Another caveat is what I mentioned earlier – not every document needs to be downloaded to be read. Blog posts, for example, don’t. As I showed in another post, a lot of blog posts get very high page views. The most read blog post of 2011 (“Can rapid population growth be good for economic development?”, published in April 2010) got nearly 21,000 views over the period November 2011 - November 2011. This compares rather favorably with the 2010 WDR’s download figure of 35,000 (for the period 2007-2011). Blog posts don’t have anything like the depth of a WDR, of course, or even of a working paper. But some – including several on the Development Impact blog – contain material that subsequently becomes the basis of a working paper which then becomes a journal article. And blog posts are a great medium for getting across small, medium and even large ideas in a few words. Who’s to say that – if blog posts had been a medium at the time – Bill Gates wouldn’t have been equally moved by a well written blog post as he was by the 1993 WDR?




Adam Wagstaff

Research Manager, Development Research Group, World Bank

Join the Conversation

Fact checker
September 25, 2012


Fascinating blog but I am not sure about the math. According to my calculator 6 millions dollars divided by 450000 downloads (stats for the wdr) works out to $13 per download not the hundreds you cite.

Adam Wagstaff
September 26, 2012

Thanks Fact Checker. I'm not sure where you get your 450,000 from. Perhaps you're adding across all WDR's? Or adding up for a given WDR the downloads from all files -- main report, exec summary, annexes, etc.? I used an approximate cost figure (for each WDR) of $5.5m and divided by the downloads of the main report (for each WDR). So, for the 2008 WDR I divide $5.5m by the download figure of 37,714. It's illustrative of course. Lots of ways one could improve the numbers with more time! AW.

Kate Mandeville
September 26, 2012

Really great blog - are the flagships worth the investment when dissemination of knowledge may be better achieved through other products?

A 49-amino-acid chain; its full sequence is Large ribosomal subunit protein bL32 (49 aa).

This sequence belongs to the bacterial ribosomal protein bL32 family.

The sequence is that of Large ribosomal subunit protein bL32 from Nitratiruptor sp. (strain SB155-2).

Re comment above, I think the 450,000 figure is aggregated across all WDRs, whereas the hundreds of dollars comment highlights the downloads for a single WDR.

Fact checker
September 26, 2012

Hmmm. The 450,000 comes from your table 3. If I read your response correctly, that is for all WDRs during the period under examination. So what are the per-issue download stats, and how do the ratings (and costs per) change based on that metric?

That would presumably be a fairer metric of the relative interest in and cost of publications.

Adam Wagstaff
September 26, 2012

Thanks, Kate. That's exactly right.

Adam Wagstaff
September 26, 2012

The 450,000 is the total number of downloads across all 43 WDR files that appear in the top 200. As the text says, a top-200 file could be the entire report, the executive summary, an annex, sometimes even just a box. And they're not necessarily all WDR's from the last few years. There could be a super-popular box from the 2004 WDR in the top-200, for example. The chart shows the per WDR download stats based solely on the file containing the full report. You can divide $5.5m by that figure to get a ballpart cost per download.

September 28, 2012

The 450,000 come from every each download in 43 WDR file . How could be appear in super -popular box from the 2004 WDR in the top- 200.

Neil Fantom
September 28, 2012